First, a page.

Generative Media Networks: Fueling growth through action: Introduction

Strong digital media businesses fuel valuable activity across networks.

While the things that media organizations produce can define the brand, what happens as a result of producing an article, some data, a picture, a video, a package of stories, a sponsored message, a retail advertisement is what defines the value of the business.

In particular, it’s the generative media platforms that become the strongest.

This means that a platform benefits from the actions that their customers, participants and users take and then, crucially, reflects more value back out to them as a result of their actions, encouraging them to do more.

Those actions may be as simple as spending time with an article or buying a book, or it may be as complicated as managing a community or even campaigning for causes.

It’s about empowering people, supporting and helping people to accomplish things.

In the same way the reality of things observed are affected by the observer (ie “If a tree falls in a forest and no one is around to hear it, does it make a sound?”) media businesses have a co-dependency with their customers.

For newspaper businesses, that co-dependency was traditionally managed through paper, trucks and newsstands in the past.  Then in the early Internet years, most media brands’ web sites served merely as new access points, a co-dependence defined by the digital newsstand also known as Google.

The domain-as-distribution model works, but it is also incomplete and doesn’t embrace the larger powers inherent in networks.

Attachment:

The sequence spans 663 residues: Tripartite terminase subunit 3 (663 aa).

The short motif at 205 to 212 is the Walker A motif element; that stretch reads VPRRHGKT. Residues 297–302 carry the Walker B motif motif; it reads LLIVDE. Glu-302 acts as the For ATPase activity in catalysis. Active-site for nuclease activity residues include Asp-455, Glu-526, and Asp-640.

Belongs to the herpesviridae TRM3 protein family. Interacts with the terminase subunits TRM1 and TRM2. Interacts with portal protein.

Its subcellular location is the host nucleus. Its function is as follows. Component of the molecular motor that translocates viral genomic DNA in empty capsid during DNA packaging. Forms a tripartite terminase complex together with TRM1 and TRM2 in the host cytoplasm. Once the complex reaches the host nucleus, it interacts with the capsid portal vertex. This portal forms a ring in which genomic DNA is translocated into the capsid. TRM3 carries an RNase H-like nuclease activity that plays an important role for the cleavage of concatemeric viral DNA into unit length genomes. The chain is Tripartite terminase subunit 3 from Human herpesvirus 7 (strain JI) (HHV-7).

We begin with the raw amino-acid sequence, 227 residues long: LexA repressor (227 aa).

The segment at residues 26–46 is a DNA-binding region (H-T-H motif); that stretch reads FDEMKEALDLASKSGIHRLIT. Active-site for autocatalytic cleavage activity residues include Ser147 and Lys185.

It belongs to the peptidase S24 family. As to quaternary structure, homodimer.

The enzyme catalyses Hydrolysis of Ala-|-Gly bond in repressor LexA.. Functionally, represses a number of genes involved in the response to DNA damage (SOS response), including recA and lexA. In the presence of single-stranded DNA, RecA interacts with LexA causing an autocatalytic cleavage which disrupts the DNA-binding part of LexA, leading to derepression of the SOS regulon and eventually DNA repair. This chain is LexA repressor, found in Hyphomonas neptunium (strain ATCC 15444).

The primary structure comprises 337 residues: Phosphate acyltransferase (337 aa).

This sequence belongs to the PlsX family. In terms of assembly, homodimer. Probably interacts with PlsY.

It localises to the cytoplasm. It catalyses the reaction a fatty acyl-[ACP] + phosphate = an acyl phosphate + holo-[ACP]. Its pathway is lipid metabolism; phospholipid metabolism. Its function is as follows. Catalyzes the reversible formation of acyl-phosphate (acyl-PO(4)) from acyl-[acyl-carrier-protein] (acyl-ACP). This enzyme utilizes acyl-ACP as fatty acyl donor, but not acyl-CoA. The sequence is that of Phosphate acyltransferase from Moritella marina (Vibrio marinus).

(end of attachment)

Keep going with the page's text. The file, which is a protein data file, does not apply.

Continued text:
The mesh-like characteristics of the Internet reward platform approaches to media, one where the actions of one node in the network can be interpreted by the platform as additive information for other nodes on the network to use.

How does a news-driven business operate in a network-shaped marketplace?

There’s a common model amongst many of the most successful Internet companies…they function as platforms for a network of activity.  As a result, all their moving parts and relationships resemble an ecosystem.

I’ll try to use this series to articulate what that looks like to me.  It comes from a bit of experience trying to make such a thing work and from lots of observation across the market over a few years now.

In this case, I’m exploring how to tackle it from 3 different points of view.  I’ll start with some larger market context.  Then I’ll go into a more operational context, showing lots of examples. Finally, I’ll look at how the trajectory sheds light on what the future may hold for this model.

Where possible I’ll use examples from what we’re doing at the Guardian to illustrate what I’m talking about, but, to be clear, this is not a definitive strategy, by any means.  I’m posting it all here in hopes that others will chime in and help evolve the concepts further or show me better ways to think about this stuff.

This series is an attempt to assemble some ideas I’ve been exploring for a while.  Most of it is new, and some of it is from previous blog posts and recent-ish presentations. I’ve split the document up into a series of posts on the blog here, but it can also be downloaded in full as a PDF or viewed as a sort of ebook via Scribd: